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Inaugural AM Rally a Hit! Participants Log Nearly 1,500 Contacts

04/27/2017

The numbers are in, and the first AM Rally April 1-3 was a huge success, with nearly 1,500 contacts reported on the 72 logs submitted. Unique call signs logged numbered 665. Event co-organizer Clark Burgard, N1BCG, feels the actual number of contacts was quite a bit larger, because not all participants submitted logs, although logs continue to trickle in past the entry deadline. Burgard said he’s been hearing a lot of newcomers on AM lately, and he believes the AM Rally is a factor.

“Perhaps the most endearing moments were an exchange between an op who got his General and an IC-7300 just in time for the event, and a report from an old timer, who said that he’d ‘dusted off my DX-100 and got her ready a week early for the Rally. First time back on AM since 1969,’” Burgard recounted. “This was just a sample of the positive spirit shared that weekend.”

Burgard said that several AM “tall ships” anchored throughout the bands greeted newcomers and helped all to make some easy contacts.

The top stations in terms of total contacts were W1AW at ARRL Headquarters in Connecticut, and Steve Cloutier, WA1QIX, and Stephen Harris, KB1VWC, both in Massachusetts, respectively. W1AW and Cloutier — an AM Rally co-organizer with Burgard and others — are ineligible to receive certificates, however.

W1AW logged 178 contacts in 29 states, while WA1QIX made 138 contacts in 26 states, and KB1VWC snagged 132 contacts in 28 states. Rounding out the Top Five were inveterate AMer Paul Courson, WA3VJB, in Maryland, with 121 contacts in 28 states, and John Bogath, N2BE, in New Jersey, with 57 contacts in 29 states. Some of the stations submitting logs worked just a single contact.

“Considering the solar flare which wiped out the lower bands for a significant portion of the event, it was an amazing turnout,” Cloutier told ARRL. “For the future, it would be better to have the event in February — better propagation and less static, and a good thing to cure cabin fever.” (Story continues after sidebar.)


The View from W1AW

W1AW operator and ARRL Lab Test Engineer Bob Allison, WB1GCM, offered his observations about working the AM Rally from the Maxim Memorial Station.

Throughout the weekend, the AM windows were very busy with radio amateurs operating AM mode using vintage vacuum-tube and solid-state equipment. Transmitters heard ranged from World War II-era BC-610s to Johnson Desk Kilowatts and other heavy metal, such as converted AM broadcast transmitters and solid-state homebrew units using Class E modulation. Plenty of name-brand transceivers were on the air, and many operators were excited to use AM for the first time. The on-air atmosphere was relaxed and cordial, with operators sharing their ham radio experiences and equipment used.

In the past couple of years, many manufacturers of Amateur Radio transceivers have made their equipment sound good and talk well on AM, without having to make complicated adjustments. That’s great!

W1AW was active on 80, 40, 20, and 15 meters, making 177 contacts. Equipment consisted of a K7DYY Super Senior 80/40-meter transmitter, with external speech compressor and equalizer, a Collins 75S-1 receiver, and a dipole antenna suspended above ARRL Headquarters. A Johnson Valiant transmitter and National NC-303 receiver were also put on the air for a few contacts.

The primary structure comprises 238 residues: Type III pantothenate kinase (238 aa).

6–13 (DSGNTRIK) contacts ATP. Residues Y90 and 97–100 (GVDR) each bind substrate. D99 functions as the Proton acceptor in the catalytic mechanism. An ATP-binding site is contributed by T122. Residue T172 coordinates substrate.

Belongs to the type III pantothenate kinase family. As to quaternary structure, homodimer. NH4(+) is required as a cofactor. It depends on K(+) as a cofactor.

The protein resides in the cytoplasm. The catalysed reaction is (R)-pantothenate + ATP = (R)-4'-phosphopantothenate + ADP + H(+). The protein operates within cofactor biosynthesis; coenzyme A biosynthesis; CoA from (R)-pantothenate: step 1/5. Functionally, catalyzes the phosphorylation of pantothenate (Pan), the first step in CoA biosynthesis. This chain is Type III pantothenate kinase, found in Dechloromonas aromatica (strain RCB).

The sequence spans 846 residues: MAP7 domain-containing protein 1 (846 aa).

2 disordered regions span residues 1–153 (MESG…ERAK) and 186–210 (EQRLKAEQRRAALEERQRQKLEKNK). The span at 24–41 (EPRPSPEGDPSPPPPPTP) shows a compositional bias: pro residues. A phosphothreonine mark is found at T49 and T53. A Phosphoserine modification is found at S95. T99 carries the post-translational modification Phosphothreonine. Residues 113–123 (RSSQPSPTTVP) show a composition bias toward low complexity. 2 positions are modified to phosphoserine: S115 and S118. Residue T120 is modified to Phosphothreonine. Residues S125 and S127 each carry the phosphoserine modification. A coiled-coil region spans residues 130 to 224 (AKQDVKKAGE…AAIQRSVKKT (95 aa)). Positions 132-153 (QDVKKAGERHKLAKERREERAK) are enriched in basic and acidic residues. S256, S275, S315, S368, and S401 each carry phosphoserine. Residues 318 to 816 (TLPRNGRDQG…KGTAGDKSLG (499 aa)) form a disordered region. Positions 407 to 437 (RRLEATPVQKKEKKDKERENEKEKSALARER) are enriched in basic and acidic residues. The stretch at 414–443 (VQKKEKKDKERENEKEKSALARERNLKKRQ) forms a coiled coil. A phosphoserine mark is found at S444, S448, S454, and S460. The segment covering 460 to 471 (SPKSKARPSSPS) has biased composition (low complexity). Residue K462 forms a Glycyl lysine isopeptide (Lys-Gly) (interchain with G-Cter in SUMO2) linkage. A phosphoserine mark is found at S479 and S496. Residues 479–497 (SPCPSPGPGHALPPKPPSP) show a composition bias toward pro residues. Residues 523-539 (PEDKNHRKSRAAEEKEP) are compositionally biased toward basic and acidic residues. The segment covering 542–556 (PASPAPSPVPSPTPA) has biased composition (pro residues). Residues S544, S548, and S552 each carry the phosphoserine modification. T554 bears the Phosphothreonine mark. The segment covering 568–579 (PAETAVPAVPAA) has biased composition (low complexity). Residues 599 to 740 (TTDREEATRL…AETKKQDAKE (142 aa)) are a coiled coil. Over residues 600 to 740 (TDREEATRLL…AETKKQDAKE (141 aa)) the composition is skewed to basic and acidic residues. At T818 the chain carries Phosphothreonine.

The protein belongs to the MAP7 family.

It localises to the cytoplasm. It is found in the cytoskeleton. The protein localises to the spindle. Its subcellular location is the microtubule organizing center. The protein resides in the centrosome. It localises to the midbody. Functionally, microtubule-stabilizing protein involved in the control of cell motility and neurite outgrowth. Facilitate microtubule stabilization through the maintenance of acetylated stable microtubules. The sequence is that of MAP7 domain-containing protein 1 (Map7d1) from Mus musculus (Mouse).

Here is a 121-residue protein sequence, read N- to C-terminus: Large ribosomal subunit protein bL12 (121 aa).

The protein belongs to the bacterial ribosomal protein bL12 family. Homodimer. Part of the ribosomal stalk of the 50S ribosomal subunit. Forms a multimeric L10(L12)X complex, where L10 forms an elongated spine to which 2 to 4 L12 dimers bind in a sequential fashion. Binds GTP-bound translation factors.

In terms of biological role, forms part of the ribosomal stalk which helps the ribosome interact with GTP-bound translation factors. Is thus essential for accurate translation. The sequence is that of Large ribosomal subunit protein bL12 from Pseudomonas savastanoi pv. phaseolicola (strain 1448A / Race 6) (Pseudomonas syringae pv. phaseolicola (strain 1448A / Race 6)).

ARRL thanks AM Rally organizers Clark Burgard, N1BCG; Brian Kress, KB3WFV, and Steve Cloutier, WA1QIX.


Burgard said that, while W1AW and WA1QIX won’t be receiving certificates, “their contributions to the successful event are significant, just as was the dedication of all participants. I'm sure there are stories of hardened determination and profound sacrifice that weekend!”

Harris topped the field in Category A, vacuum-tube commercial AM amateur equipment (KW1, 32V3, DX-100, etc.). Only a few stations entered in Class B — homebrew, largely vacuum-tube transmitter, and Rex Greenwell, K0KP, in Minnesota, was the top scorer. W1AW was number 1 in Category C — commercially built solid-state transmitter, although the top station eligible for a certificate in that class was David Hockaday, WB4IUY, in North Carolina.

Just two stations entered in Category D — homebrew solid-state transmitter: WA1QIX and KC9HFR, in Wisconsin. Ditto for Class E — hybrid (solid state plus tubes) commercially built transmitter, with WB2JCC in New York, and KM3D in Pennsylvania making a handful of contacts between them. No one entered in Category F — hybrid (solid state + tubes) home-built transmitter. Only three stations turned in logs in Category G — converted AM broadcast transmitter, with WA3VJB topping the field, followed by KC8ZUL in Ohio, and K0SF in Minnesota. In Category H — military transmitting equipment — were five stations, topped by W6SAI, the Bill Orr Legacy Radio Club in Alabama. There were eight entries in Category I — software-based (SDR) Flex, Anan, etc, with KP2XX at number 1.

Three special event stations — N1A, W1G, and W2A — were active during the AM Rally. Some 44% of contacts were made on 75 meters, with 40 meters a close second at 40%, and 20 meters at 13%. Less than 2% of participants reported making contacts on 160 or 15 meters, and none were reported on 10 meters, likely due to poor HF conditions that weekend. Fewer than 1% made contacts on 6 meters.

Burgard said he hopes the AM Rally will turn into an annual event with even greater participation now that it’s left so many positive experiences in its wake. He’s leaving it up to participants to offer suggestions for the 2018 AM Rally.



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